In new book, What The Living Carry, Virginia-born photographer Morgan Ashcom tells the strange story of life in the fictional Southern town of Hoys Fork.

In new book, What The Living Carry, Virginia-born photographer Morgan Ashcom tells the strange story of life in the fictional Southern town of Hoys Fork.

“The past is never dead. It’s not even past,” American writer William Faulkner wrote in the 1951 novel, Requiem for a Nun, recognising the long shadows that hang over us. A Mississippi native and Nobel Prize laureate, Faulkner’s words speak a profound truth about the American South, a land shrouded in myth and mystery, where illusion and reality are forever intertwined in the tales people tell.

Photographer Morgan Ashcom, a native of Free Union, Virginia, understands this underlying truth: our stories have just as much (if not more) influence on our identity than the facts themselves. Like Faulkner, Ashcom understands that the South is not so much a “geographical place” as it is an “emotional idea,” one which he deftly explores in What the Living Carry, a new exhibition currently on view at Candela Books + Gallery to time with the publication of a monograph by the same name from MACK.

What the Living Carry tells the story of life in a fictional Southern town named Hoys Fork, where memories of the past perfume the air like bouquets of magnolias blossoming on the trees. The town is nestled in the landscape, a timeless space that evokes the myths of how the country was formed, driven by a belief in Manifest Destiny: that people are entitled to take what is not rightfully theirs.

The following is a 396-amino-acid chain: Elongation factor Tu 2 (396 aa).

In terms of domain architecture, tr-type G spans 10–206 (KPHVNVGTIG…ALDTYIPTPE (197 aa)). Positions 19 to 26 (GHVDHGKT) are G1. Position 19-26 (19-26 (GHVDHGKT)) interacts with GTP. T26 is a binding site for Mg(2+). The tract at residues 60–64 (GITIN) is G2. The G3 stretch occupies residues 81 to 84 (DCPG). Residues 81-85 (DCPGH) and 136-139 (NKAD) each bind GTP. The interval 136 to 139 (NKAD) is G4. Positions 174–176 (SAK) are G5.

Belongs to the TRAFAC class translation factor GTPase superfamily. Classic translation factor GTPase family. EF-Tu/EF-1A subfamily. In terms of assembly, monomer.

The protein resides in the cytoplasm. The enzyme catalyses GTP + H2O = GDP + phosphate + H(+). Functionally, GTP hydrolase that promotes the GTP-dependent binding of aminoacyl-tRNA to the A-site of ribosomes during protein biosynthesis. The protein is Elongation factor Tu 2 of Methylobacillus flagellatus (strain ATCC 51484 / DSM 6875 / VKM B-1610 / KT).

Ashcom Untitled #19 Ashcom Untitled #17

“These romantic ideals always had a violent counterpart to them,” Ashcom reveals. “Stephen Railton, a Faulkner scholar who teaches literature at the University of Virginia, wrote about this work for the Lightwork Annual, saying, ‘The American imagination often turns to nature when it is confronted with history.’”

The desire to glorify and romanticise the American wilderness can be seen in the arts of the nation dating back to the Hudson River School and Thoreau’s 1954 transcendental opus, Walden. It was here, deep in the wild, that Ashcom began to see the South as state of mind that spins stories just as powerful as sciences and genetics in shaping our sense of self.

“There are assumptions about people that live in rural areas,” Ashcom observes. “Depending on who is doing the looking, you will either be skeptical or it will confirm what you think you know. It seemed appropriate to me to take a fictional approach with the work to get into the idea of projection.”

Ashcom Untitled #50 Ashcom Untitled #64

That projection can be maintained by those inside as well as out and then projected into the world through the mainstream media, popular culture, and the rewriting of history until people take fiction for fact itself.

What the Living Carry is about the transmission of one generation to the next,” Ashcom explains. The book features a series of letters to the photographer, written by a fictional character named Eugene. “He is a gentleman scientist of sorts but he spends most of his time telling stories about the place from his perspective. It’s like going to someone’s front porch in Hoys Fork and listening to the stories of the patriarch or the matriarch.”

Whether those stories are the latest takes on the daily news or deeply-embedded historical narratives that become mythologies in their own right, What the Living Carry shows the way in which legends fills a void in people’s lives, giving us a story that makes us feel more secure in an ever-changing world.

Ashcom Untitled #66 Ashcom Untitled #13 Ashcom Untitled #56 Ashcom Untitled #84 Ashcom Untitled #110 Ashcom Untitled #91 Ashcom Untitled #3 Ashcom Untitled #112

Morgan Ashcom: What the Living Carry will be on view at Candela Books + Gallery, Richmond, Virginia, through April 21, 2018. 

Follow Miss Rosen on Twitter.

Enjoyed this article? Like Huck on Facebook or follow us on Twitter.